Reading regrets

Julia Graeper  //  Dec 6, 2017

Reading regrets

I think the best thing about books is that sometimes, the really really good ones stay with me (especially the ones I read as a kid). But in some cases, that staying power can be haunting. In those cases, I get what I call reading regrets. It's when a book is so emotionally affecting or has such a troubling plot that I can't get it out of my head.

Reading regrets have nothing to do with the quality of the book. I have had reading regrets about beautifully written books. In fact, the few books about which I've had reading regrets are so well-crafted that the upsetting parts are particularly vivid. A good writer will help you really see a scene, but if that scene is violent or sad (or whatever else might push me over the edge) it stays in my mind's eye forever. 

Some books hover just on the line of what is too much to take. I've read some about slavery, for example, where I really had to take a deep breath and push through (and not read it when I was feeling too tired or emotionally vulnerable!). But in the end, I learned something, and felt that it was my responsibility to toughen up to get through it.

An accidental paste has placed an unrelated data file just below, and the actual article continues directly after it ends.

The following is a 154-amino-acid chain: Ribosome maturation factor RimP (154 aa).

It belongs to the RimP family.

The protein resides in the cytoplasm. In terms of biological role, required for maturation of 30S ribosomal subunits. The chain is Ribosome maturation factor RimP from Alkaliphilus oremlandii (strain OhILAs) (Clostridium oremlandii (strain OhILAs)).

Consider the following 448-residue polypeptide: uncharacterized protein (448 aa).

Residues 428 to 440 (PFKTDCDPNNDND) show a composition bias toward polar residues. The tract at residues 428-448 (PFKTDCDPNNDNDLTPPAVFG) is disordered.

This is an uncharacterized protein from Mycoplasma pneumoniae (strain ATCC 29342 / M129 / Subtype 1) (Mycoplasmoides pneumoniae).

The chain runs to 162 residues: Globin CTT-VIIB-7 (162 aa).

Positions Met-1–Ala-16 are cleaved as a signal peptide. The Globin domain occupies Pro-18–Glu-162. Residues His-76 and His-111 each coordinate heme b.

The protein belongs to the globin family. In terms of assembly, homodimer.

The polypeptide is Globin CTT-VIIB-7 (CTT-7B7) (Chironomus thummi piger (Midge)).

The book about which I've most recently had reading regrets was an award-winning novel with a plot that was driven by a ceaseless series of violent acts—a few of which were just too much for me to bear. My memory of this book is tied up in all sorts of strange experiences: it was given to me by a friend who was cleaning out his bookshelf, and passed a big stack along because he knew I am a big reader. I worked my way through them, never choosing this particular book, and then my friend suddenly died.

This book was the last in the pile, and I took it on a family trip to Florida. We stayed in a hotel whose décor was based on a monkeys and palm trees theme. I remember reading this book in the room, surrounded by wallpaper, curtains, furniture and linens all featuring monkeys and palm trees—quietly reading this horrifying book with my daughter and family nearby.

Later on, I couldn't stop thinking about what I had read. It was a year and a half ago, and certain scenes still pop into my head and stun me, and I have to do some mental and emotional gymnastics to switch my train of thinking. And sometimes I wonder about my friend: why didn't he warn me? How could he just slip this in with a pile of beach-reads and best sellers?

I still wonder if it's fair to regret reading a book. I would never want the author to know, for instance! Sometimes I think it's just a matter of stamina, and whether imagery tends to stay with you. It does, with me. 

Image via Hernán Piñera